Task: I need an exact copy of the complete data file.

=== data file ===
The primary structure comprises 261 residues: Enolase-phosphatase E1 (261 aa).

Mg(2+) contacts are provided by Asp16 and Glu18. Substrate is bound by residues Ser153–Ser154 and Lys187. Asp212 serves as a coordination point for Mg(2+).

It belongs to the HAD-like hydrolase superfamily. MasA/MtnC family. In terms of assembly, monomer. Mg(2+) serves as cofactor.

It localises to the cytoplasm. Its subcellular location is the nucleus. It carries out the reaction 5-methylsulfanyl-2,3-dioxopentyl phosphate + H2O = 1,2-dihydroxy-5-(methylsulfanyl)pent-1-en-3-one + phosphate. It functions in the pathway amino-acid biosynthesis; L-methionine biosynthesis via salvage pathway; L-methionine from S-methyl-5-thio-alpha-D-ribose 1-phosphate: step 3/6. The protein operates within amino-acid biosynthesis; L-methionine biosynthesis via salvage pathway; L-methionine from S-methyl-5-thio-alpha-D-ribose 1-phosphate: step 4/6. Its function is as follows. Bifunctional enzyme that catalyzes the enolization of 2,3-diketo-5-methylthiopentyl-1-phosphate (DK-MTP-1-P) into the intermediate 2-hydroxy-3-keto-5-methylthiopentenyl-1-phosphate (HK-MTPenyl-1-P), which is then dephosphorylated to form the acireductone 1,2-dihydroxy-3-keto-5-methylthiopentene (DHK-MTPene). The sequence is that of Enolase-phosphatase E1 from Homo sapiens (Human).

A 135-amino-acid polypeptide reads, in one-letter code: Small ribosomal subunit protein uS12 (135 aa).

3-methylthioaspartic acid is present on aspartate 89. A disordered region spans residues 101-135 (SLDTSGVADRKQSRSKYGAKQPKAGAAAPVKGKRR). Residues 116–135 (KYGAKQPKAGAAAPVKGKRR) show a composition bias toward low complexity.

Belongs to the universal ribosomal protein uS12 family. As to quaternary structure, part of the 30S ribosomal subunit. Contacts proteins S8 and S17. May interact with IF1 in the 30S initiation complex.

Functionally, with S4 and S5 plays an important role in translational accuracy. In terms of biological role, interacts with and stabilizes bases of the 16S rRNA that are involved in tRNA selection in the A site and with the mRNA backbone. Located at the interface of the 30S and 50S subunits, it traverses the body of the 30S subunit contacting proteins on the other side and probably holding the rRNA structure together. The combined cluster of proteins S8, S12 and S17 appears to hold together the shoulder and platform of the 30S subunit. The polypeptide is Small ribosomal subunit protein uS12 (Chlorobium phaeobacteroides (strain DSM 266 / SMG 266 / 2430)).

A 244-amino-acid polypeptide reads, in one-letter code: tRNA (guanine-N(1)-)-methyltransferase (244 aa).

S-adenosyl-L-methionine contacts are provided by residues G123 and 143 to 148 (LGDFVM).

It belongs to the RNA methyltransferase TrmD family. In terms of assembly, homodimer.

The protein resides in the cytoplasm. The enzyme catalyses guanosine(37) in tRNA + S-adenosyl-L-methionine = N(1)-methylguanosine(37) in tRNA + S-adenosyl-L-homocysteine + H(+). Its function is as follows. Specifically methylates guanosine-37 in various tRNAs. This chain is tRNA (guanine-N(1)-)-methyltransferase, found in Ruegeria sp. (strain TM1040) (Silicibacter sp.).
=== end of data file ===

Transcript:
The primary structure comprises 261 residues: Enolase-phosphatase E1 (261 aa).

Mg(2+) contacts are provided by Asp16 and Glu18. Substrate is bound by residues Ser153–Ser154 and Lys187. Asp212 serves as a coordination point for Mg(2+).

It belongs to the HAD-like hydrolase superfamily. MasA/MtnC family. In terms of assembly, monomer. Mg(2+) serves as cofactor.

It localises to the cytoplasm. Its subcellular location is the nucleus. It carries out the reaction 5-methylsulfanyl-2,3-dioxopentyl phosphate + H2O = 1,2-dihydroxy-5-(methylsulfanyl)pent-1-en-3-one + phosphate. It functions in the pathway amino-acid biosynthesis; L-methionine biosynthesis via salvage pathway; L-methionine from S-methyl-5-thio-alpha-D-ribose 1-phosphate: step 3/6. The protein operates within amino-acid biosynthesis; L-methionine biosynthesis via salvage pathway; L-methionine from S-methyl-5-thio-alpha-D-ribose 1-phosphate: step 4/6. Its function is as follows. Bifunctional enzyme that catalyzes the enolization of 2,3-diketo-5-methylthiopentyl-1-phosphate (DK-MTP-1-P) into the intermediate 2-hydroxy-3-keto-5-methylthiopentenyl-1-phosphate (HK-MTPenyl-1-P), which is then dephosphorylated to form the acireductone 1,2-dihydroxy-3-keto-5-methylthiopentene (DHK-MTPene). The sequence is that of Enolase-phosphatase E1 from Homo sapiens (Human).

A 135-amino-acid polypeptide reads, in one-letter code: Small ribosomal subunit protein uS12 (135 aa).

3-methylthioaspartic acid is present on aspartate 89. A disordered region spans residues 101-135 (SLDTSGVADRKQSRSKYGAKQPKAGAAAPVKGKRR). Residues 116–135 (KYGAKQPKAGAAAPVKGKRR) show a composition bias toward low complexity.

Belongs to the universal ribosomal protein uS12 family. As to quaternary structure, part of the 30S ribosomal subunit. Contacts proteins S8 and S17. May interact with IF1 in the 30S initiation complex.

Functionally, with S4 and S5 plays an important role in translational accuracy. In terms of biological role, interacts with and stabilizes bases of the 16S rRNA that are involved in tRNA selection in the A site and with the mRNA backbone. Located at the interface of the 30S and 50S subunits, it traverses the body of the 30S subunit contacting proteins on the other side and probably holding the rRNA structure together. The combined cluster of proteins S8, S12 and S17 appears to hold together the shoulder and platform of the 30S subunit. The polypeptide is Small ribosomal subunit protein uS12 (Chlorobium phaeobacteroides (strain DSM 266 / SMG 266 / 2430)).

A 244-amino-acid polypeptide reads, in one-letter code: tRNA (guanine-N(1)-)-methyltransferase (244 aa).

S-adenosyl-L-methionine contacts are provided by residues G123 and 143 to 148 (LGDFVM).

It belongs to the RNA methyltransferase TrmD family. In terms of assembly, homodimer.

The protein resides in the cytoplasm. The enzyme catalyses guanosine(37) in tRNA + S-adenosyl-L-methionine = N(1)-methylguanosine(37) in tRNA + S-adenosyl-L-homocysteine + H(+). Its function is as follows. Specifically methylates guanosine-37 in various tRNAs. This chain is tRNA (guanine-N(1)-)-methyltransferase, found in Ruegeria sp. (strain TM1040) (Silicibacter sp.).